Part V: The author’s first exposure to detailed records on Lend-Lease to the USSR came early in his career at the National Archives when he worked in what was then known as the Diplomatic Branch.  He was assigned the project of preparing selected records of the Department of State for microfilming as National Archives Microfilm Publication T1250: Records of the Department of State Relating to Internal Affairs of the Soviet Union, 1940-44.  Those records included a file category that contained significant documentation about U.S. Lend-Lease to the USSR.  Many documents in that file, however, had been charged out before the records came to the National Archives and never returned to their proper location.  As part of the preparation of the records for microfilming, the National Archives informed the Department of this and requested return of the documents.  The majority of the charged-out documents were returned and included in their proper location in the microfilm publication.  The author’s work on the microfilm publication and the recovery of the missing documents led to an interest in other Lend-Lease records during which he learned about the mistaken destruction of the FEA’s USSR records.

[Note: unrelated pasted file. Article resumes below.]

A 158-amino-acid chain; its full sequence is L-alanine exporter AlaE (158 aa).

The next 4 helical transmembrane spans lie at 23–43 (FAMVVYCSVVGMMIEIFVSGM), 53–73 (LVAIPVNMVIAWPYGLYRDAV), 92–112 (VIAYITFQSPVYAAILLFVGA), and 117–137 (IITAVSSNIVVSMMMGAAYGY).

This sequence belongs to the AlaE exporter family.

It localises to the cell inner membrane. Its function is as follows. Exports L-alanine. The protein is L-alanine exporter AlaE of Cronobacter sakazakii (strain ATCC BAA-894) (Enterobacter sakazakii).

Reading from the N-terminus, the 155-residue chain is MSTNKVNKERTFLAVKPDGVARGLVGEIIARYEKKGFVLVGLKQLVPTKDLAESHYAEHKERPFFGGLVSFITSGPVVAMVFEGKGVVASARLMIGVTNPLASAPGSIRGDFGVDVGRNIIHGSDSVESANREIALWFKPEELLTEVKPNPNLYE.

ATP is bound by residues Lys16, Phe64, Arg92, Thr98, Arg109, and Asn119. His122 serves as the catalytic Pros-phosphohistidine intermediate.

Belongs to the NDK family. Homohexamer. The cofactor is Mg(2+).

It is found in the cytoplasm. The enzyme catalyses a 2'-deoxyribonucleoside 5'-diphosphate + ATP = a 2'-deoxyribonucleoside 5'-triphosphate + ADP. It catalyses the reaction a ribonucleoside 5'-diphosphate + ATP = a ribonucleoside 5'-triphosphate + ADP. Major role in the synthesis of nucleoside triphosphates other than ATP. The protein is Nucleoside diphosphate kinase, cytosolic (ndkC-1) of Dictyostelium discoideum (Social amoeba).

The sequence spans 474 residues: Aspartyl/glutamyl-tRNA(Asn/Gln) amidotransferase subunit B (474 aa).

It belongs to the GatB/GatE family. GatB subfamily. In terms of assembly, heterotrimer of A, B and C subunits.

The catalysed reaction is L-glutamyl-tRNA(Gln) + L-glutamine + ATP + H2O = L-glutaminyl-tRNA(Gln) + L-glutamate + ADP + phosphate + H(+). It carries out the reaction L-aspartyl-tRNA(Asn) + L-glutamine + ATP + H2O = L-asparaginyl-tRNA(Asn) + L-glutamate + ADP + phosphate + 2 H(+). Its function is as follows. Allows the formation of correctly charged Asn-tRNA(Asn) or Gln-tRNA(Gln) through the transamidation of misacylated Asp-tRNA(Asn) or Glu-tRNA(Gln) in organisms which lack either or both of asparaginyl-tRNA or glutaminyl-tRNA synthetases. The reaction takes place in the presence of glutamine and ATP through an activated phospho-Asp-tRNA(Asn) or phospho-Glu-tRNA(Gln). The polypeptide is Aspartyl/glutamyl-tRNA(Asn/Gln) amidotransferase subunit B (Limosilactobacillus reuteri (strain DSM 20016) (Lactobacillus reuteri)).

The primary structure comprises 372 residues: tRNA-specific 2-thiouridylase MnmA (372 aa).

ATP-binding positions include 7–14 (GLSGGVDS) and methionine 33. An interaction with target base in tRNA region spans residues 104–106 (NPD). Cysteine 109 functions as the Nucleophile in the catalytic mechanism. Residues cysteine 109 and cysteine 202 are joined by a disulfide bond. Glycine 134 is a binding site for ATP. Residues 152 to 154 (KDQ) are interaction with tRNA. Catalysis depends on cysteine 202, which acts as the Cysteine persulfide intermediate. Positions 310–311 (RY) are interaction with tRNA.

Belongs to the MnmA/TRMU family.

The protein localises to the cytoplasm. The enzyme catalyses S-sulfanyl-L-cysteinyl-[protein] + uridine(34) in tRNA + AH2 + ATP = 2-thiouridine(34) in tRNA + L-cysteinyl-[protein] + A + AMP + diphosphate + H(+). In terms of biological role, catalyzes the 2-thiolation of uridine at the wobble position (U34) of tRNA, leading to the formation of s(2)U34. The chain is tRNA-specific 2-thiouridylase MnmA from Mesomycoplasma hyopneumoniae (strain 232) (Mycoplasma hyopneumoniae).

The author’s interest in the Lend-Lease files continued after he joined NARA’s records appraisal staff later in his career.  In that position he was in a better position to study the issue and collect copies of documentation relating to the Lend-Lease records that had been in the FRCs and the destruction of those files and become familiar with the universe of files that had been destroyed.